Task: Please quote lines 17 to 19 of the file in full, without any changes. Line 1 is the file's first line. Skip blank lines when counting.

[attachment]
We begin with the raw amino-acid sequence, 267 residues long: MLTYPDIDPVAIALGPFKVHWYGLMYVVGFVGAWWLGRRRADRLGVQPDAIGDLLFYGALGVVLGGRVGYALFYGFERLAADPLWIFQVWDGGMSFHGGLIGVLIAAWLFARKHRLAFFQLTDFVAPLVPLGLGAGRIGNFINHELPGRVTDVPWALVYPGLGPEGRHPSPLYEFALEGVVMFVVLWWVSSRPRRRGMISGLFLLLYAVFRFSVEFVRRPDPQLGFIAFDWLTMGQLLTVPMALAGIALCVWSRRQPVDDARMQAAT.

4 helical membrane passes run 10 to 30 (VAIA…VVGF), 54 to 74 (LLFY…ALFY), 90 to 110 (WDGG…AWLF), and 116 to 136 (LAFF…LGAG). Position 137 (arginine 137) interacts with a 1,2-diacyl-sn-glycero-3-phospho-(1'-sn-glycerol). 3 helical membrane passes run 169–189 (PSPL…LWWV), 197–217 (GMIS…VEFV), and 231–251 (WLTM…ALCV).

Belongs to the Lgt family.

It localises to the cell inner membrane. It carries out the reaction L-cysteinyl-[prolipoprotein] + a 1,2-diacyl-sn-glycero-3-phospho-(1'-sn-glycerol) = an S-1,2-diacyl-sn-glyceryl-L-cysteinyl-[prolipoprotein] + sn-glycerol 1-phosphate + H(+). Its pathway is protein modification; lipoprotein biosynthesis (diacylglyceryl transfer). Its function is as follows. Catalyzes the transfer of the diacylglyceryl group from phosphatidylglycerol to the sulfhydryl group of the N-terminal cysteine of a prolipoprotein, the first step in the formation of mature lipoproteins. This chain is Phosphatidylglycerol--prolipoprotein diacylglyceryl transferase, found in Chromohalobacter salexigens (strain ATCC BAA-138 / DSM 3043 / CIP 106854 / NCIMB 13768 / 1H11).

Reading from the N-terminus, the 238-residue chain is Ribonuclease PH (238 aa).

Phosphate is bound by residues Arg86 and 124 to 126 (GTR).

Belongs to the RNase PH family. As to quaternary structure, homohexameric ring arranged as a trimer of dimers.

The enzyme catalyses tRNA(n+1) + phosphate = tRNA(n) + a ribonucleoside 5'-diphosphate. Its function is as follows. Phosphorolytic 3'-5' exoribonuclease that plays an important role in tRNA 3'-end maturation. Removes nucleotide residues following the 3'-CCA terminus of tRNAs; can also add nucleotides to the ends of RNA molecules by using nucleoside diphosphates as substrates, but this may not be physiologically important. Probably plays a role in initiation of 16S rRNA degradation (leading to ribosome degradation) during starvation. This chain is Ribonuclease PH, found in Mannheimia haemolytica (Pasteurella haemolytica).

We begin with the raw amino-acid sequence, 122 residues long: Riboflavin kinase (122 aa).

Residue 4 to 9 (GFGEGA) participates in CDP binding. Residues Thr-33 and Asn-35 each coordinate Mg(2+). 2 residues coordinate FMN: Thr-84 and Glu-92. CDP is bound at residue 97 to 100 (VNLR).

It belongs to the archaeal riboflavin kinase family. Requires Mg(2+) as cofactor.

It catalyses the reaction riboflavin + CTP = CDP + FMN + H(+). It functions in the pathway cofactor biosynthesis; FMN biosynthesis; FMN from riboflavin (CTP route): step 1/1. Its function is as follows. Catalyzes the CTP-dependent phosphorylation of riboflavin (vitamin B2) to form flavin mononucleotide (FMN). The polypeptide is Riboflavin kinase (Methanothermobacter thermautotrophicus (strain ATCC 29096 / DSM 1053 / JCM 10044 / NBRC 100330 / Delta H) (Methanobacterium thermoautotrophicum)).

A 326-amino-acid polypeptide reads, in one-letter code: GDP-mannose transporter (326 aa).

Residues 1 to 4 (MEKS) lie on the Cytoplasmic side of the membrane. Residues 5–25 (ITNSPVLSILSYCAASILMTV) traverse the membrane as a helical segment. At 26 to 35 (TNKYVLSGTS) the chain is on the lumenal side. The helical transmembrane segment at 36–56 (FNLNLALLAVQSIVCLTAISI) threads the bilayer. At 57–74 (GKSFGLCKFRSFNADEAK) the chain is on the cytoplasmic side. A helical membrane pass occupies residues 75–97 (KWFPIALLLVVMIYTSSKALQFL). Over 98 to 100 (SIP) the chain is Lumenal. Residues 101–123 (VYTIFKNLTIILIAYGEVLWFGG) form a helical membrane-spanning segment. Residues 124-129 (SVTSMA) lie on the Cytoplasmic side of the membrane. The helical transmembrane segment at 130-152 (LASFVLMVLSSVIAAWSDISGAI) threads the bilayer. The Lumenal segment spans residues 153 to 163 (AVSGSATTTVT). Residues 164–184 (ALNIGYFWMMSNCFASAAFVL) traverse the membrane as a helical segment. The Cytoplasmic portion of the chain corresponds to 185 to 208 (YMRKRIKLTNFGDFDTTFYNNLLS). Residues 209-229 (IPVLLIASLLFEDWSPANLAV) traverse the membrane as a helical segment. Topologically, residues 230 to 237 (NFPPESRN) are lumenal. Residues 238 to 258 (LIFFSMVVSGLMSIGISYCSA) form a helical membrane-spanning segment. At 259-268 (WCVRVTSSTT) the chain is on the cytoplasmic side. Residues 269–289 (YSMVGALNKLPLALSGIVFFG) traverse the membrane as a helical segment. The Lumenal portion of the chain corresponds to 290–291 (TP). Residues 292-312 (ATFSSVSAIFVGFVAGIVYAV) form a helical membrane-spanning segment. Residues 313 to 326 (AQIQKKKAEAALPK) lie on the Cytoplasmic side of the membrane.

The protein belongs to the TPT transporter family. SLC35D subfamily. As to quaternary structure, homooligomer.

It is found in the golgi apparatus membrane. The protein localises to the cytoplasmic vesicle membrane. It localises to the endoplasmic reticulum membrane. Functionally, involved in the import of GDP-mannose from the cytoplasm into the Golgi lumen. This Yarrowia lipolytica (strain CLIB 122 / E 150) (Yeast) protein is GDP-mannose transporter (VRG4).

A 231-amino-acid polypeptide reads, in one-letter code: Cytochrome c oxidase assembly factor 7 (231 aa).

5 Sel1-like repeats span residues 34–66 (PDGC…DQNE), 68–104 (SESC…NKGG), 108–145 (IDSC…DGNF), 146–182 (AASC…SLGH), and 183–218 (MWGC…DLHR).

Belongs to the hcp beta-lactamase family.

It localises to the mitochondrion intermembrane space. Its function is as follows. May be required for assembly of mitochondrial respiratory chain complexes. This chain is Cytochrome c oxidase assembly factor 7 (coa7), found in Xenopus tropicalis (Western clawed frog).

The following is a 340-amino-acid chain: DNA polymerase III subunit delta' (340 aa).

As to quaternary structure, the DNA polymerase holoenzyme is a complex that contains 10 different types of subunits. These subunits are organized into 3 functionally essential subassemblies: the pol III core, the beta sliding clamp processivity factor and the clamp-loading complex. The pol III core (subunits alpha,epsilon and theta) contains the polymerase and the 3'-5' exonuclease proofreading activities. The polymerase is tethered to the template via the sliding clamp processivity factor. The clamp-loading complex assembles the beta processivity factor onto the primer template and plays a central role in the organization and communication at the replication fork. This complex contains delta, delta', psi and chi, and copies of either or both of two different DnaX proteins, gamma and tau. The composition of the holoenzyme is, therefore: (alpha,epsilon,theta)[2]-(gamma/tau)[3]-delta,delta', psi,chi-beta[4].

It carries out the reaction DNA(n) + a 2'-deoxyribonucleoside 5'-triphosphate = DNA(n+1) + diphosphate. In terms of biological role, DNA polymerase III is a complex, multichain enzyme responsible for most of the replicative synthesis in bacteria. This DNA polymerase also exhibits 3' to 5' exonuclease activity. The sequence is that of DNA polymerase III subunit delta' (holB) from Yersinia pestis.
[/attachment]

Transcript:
A 231-amino-acid polypeptide reads, in one-letter code: Cytochrome c oxidase assembly factor 7 (231 aa).

5 Sel1-like repeats span residues 34–66 (PDGC…DQNE), 68–104 (SESC…NKGG), 108–145 (IDSC…DGNF), 146–182 (AASC…SLGH), and 183–218 (MWGC…DLHR).

Belongs to the hcp beta-lactamase family.